Evaluations & Reviews

Improving Reproductive Health through Community-Based Services: 25 Years of Pathfinder International Experience

Over the past 25 years, Pathfinder has learned many lessons about what makes community-based programs thrive. Outlined in this report are some of the lessons learned and examples of how these programmatic concepts are integrated into our work. [from introduction]

This report discusses issues such as compensation for community health workers, building partnerships, and alternate service delivery options.

Health Care Workforce in Europe: Learning from Experience

The case studies contained in this volume provide a means of exchanging information on the challenges that countries face and the solutions that they are exploring. A companion volume by the European Observatory, Human resources for health in Europe, looked in detail at the key issues affecting the health workforce in Europe. It drew on a series of detailed case studies undertaken to assess the situation in a range of European countries. This volume brings those case studies together. [from foreword]

Improving the Management of Obstetric Emergencies in Uganda through Case Management Maps

Case management maps (CMMs) are a type of job aid: a sheet of paper with information that guides healthcare providers in treating patients. Each patient has his or her own condition-related CMM, which is maintained in the patient’s chart or on the wall near the patient’s hospital bed to inform providers of the treatment protocol, what treatment was provided when and by whom, what to do should a critical event occur, etc. This report describes a study that implemented two CMMs that were introduced about a year apart in a 500-bed hospital where such job aids had not previously been used.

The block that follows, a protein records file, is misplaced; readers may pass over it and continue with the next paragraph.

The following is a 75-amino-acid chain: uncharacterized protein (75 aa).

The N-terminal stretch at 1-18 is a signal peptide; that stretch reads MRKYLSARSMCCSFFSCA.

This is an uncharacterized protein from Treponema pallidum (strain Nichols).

Impact of Self-Assessment with Peer Feedback on Health Provider Performance in Mali

This study sought to better understand how to sustain provider compliance with standards, using local (Mali) standards (on care for fever and structural quality). The intervention had two parts: a self-assessment instrument that providers used weekly to assess their performance with a feverish client and a review of that performance by a colleague who had observed the consultation. The study found that when used regularly, such an intervention can have a significant effect on compliance.

Impact of QA Methods on Compliance with the Integrated Management of Childhood Illness Algorithm in Niger

Research on the Integrated Management of Childhood Illness (IMCI) shows that it is a scientifically sound way to treat sick children, but ways to ensure that it is implemented properly are lacking. This 1997-98 study examined and compared three implementation approaches: structured feedback of performance data, structured feedback of performance data where quality improvement (QI) teams were in place, and the formal World Health Organization training in districts with QI teams.

London Calling? International Recruitment of Health Workers to the Capital

London is more reliant than other parts of England on the international recruitment of health professionals. This raises several questions. How can employers support and develop such a diverse workforce? How can they retain hard-won international health care staff in the face of increasing international competition? And is it ethical to recruit workers from developing countries experiencing their own shortages? This research summary profiles the capital’s international health care workforce for the first time, with case studies detailing the experiences of three London NHS trusts.